Target Slashes Prices, but It’s Profits That Will Be Cut | The Motley Fool

 

Target (NYSE:TGT) has few options other than to engage in a broad price-cutting strategy. Long under pressure from Wal-Mart and Amazon.com to remain competitive, the mass-merchandising retailer has often responded with select promotional deals to keep customers coming back.

And though chains such as Kroger, Supervalu, and even Costco felt the heat from deep-discounting grocers Aldi and Lidl as they expanded their U.S. presence, Target was finally forced to make a more decisive move after Amazon bought Whole Foods Market and immediately began cutting prices at the organic-foods grocer.

Do sales matter?
The switch to an everyday-low-price strategy is an attempt to give customers assurance that when they shop Target, they’re getting a good price without having to hunt for bargains. It looks to be a smart strategy that keeps the company competitive, while Wal-Mart spends billions on “price investments” and Amazon aggressively positions Whole Foods as a more affordable shopping destination. In the first week that Amazon lowered Whole Foods prices, it sold a half-billion dollars’ worth of private-label 365 by Whole Foods goods online. However, there’s no guarantee it’ll be a slam dunk. As J.C. Penney discovered, customers can sometimes shun low prices for the treasure hunt thrill of a big sale.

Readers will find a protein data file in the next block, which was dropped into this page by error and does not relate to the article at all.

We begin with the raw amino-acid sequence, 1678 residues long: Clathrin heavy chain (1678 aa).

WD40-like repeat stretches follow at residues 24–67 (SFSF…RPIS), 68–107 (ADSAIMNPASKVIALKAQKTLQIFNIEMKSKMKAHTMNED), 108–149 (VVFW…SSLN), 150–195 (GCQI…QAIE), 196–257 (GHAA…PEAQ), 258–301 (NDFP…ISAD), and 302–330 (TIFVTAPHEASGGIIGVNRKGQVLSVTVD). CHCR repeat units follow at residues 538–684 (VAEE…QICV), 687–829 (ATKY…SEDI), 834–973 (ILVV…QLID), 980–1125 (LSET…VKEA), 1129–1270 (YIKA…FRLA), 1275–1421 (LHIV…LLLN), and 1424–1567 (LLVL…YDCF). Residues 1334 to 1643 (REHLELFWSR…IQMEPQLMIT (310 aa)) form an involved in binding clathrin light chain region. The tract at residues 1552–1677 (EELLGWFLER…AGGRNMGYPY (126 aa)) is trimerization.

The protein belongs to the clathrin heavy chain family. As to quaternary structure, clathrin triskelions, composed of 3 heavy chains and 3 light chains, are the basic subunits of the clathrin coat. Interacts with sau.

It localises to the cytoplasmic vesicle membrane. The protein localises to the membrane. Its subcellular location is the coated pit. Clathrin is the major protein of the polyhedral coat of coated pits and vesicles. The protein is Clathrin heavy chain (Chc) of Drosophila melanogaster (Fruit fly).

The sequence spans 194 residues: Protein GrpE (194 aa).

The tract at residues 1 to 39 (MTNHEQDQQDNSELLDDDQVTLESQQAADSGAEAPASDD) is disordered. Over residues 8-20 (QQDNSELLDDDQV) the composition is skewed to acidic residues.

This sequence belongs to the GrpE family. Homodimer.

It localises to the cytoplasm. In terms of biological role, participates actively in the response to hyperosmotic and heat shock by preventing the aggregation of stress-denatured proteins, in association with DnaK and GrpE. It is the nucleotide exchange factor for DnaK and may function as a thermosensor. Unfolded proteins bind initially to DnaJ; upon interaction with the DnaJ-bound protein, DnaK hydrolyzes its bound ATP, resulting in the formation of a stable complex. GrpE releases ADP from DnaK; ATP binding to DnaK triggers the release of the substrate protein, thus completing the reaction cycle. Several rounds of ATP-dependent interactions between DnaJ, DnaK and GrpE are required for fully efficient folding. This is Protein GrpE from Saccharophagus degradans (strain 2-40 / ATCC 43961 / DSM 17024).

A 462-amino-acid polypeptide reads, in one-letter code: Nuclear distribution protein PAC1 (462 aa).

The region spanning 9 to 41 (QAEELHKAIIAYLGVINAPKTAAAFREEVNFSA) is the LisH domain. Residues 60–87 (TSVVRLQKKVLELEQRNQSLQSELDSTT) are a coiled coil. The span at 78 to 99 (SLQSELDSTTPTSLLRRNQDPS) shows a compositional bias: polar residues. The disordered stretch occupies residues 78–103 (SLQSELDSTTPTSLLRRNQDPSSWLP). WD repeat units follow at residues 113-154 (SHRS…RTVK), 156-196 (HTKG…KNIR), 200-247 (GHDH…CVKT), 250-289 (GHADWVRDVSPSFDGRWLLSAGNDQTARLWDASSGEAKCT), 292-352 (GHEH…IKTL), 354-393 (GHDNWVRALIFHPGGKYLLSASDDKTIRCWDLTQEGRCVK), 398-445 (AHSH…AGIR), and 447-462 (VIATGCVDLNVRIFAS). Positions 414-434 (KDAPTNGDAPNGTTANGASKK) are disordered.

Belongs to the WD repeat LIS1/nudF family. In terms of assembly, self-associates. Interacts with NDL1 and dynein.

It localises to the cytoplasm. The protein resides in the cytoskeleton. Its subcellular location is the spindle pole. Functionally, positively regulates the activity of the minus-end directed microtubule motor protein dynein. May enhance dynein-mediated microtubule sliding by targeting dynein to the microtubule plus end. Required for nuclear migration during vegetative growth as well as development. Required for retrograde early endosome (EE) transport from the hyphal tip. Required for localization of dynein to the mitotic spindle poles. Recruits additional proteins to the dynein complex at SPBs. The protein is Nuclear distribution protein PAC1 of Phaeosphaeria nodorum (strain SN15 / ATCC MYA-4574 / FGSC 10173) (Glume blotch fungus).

But Target’s investments in pricing — even before the company-wide cuts — are pinching profits. In the second quarter, the retailer said operating margin declined year over year to 6.8% from 7.7%, while gross margin narrowed to 30.5% from 30.9%, in part because of the efforts to improve pricing and promotions.

Now that it lowered the bar across its entire store, investors can expect rates to be squeezed even further.

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Target Slashes Prices, but It’s Profits That Will Be Cut — The Motley Fool.